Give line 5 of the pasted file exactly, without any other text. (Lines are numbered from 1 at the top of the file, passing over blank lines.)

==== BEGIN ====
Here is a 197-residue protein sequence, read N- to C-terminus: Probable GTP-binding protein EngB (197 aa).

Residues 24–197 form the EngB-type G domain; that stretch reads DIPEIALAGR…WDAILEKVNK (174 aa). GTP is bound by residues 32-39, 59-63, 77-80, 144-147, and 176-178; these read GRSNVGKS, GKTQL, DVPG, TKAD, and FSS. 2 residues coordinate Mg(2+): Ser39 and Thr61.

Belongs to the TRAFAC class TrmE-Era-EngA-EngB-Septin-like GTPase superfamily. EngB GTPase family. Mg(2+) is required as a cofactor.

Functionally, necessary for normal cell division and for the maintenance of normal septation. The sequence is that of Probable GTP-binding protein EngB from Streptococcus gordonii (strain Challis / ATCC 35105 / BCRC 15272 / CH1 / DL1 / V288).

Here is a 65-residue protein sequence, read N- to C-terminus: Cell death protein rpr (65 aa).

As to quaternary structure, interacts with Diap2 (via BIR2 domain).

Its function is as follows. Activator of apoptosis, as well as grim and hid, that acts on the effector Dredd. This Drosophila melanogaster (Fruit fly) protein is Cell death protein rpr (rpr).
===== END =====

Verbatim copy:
Here is a 65-residue protein sequence, read N- to C-terminus: Cell death protein rpr (65 aa).